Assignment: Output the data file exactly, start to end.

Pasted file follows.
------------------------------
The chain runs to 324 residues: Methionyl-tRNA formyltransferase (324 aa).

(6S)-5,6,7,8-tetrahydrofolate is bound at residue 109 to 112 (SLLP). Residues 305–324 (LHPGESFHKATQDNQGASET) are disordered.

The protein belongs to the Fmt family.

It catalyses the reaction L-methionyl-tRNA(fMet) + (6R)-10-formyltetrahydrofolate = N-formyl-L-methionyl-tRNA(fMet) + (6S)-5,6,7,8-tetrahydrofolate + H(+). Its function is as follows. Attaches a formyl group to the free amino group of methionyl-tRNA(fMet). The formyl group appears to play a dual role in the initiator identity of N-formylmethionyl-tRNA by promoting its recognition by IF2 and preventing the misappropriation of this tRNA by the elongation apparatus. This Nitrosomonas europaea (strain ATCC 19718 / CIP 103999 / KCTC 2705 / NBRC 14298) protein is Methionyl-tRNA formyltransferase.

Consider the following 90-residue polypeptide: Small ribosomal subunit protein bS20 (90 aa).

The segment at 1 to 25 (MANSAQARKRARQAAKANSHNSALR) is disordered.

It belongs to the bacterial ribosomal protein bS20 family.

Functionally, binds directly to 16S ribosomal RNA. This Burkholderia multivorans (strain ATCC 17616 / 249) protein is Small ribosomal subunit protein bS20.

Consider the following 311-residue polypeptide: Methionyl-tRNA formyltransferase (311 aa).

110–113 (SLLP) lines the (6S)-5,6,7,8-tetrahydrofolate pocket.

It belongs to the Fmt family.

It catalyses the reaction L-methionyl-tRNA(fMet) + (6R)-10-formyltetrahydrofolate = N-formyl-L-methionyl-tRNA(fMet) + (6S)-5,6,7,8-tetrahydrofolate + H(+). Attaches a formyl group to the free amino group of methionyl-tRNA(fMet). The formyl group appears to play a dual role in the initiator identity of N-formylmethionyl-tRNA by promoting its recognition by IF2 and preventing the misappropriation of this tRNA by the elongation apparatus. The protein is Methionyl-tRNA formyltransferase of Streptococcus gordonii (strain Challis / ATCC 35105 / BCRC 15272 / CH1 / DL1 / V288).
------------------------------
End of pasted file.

The chain runs to 324 residues: Methionyl-tRNA formyltransferase (324 aa).

(6S)-5,6,7,8-tetrahydrofolate is bound at residue 109 to 112 (SLLP). Residues 305–324 (LHPGESFHKATQDNQGASET) are disordered.

The protein belongs to the Fmt family.

It catalyses the reaction L-methionyl-tRNA(fMet) + (6R)-10-formyltetrahydrofolate = N-formyl-L-methionyl-tRNA(fMet) + (6S)-5,6,7,8-tetrahydrofolate + H(+). Its function is as follows. Attaches a formyl group to the free amino group of methionyl-tRNA(fMet). The formyl group appears to play a dual role in the initiator identity of N-formylmethionyl-tRNA by promoting its recognition by IF2 and preventing the misappropriation of this tRNA by the elongation apparatus. This Nitrosomonas europaea (strain ATCC 19718 / CIP 103999 / KCTC 2705 / NBRC 14298) protein is Methionyl-tRNA formyltransferase.

Consider the following 90-residue polypeptide: Small ribosomal subunit protein bS20 (90 aa).

The segment at 1 to 25 (MANSAQARKRARQAAKANSHNSALR) is disordered.

It belongs to the bacterial ribosomal protein bS20 family.

Functionally, binds directly to 16S ribosomal RNA. This Burkholderia multivorans (strain ATCC 17616 / 249) protein is Small ribosomal subunit protein bS20.

Consider the following 311-residue polypeptide: Methionyl-tRNA formyltransferase (311 aa).

110–113 (SLLP) lines the (6S)-5,6,7,8-tetrahydrofolate pocket.

It belongs to the Fmt family.

It catalyses the reaction L-methionyl-tRNA(fMet) + (6R)-10-formyltetrahydrofolate = N-formyl-L-methionyl-tRNA(fMet) + (6S)-5,6,7,8-tetrahydrofolate + H(+). Attaches a formyl group to the free amino group of methionyl-tRNA(fMet). The formyl group appears to play a dual role in the initiator identity of N-formylmethionyl-tRNA by promoting its recognition by IF2 and preventing the misappropriation of this tRNA by the elongation apparatus. The protein is Methionyl-tRNA formyltransferase of Streptococcus gordonii (strain Challis / ATCC 35105 / BCRC 15272 / CH1 / DL1 / V288).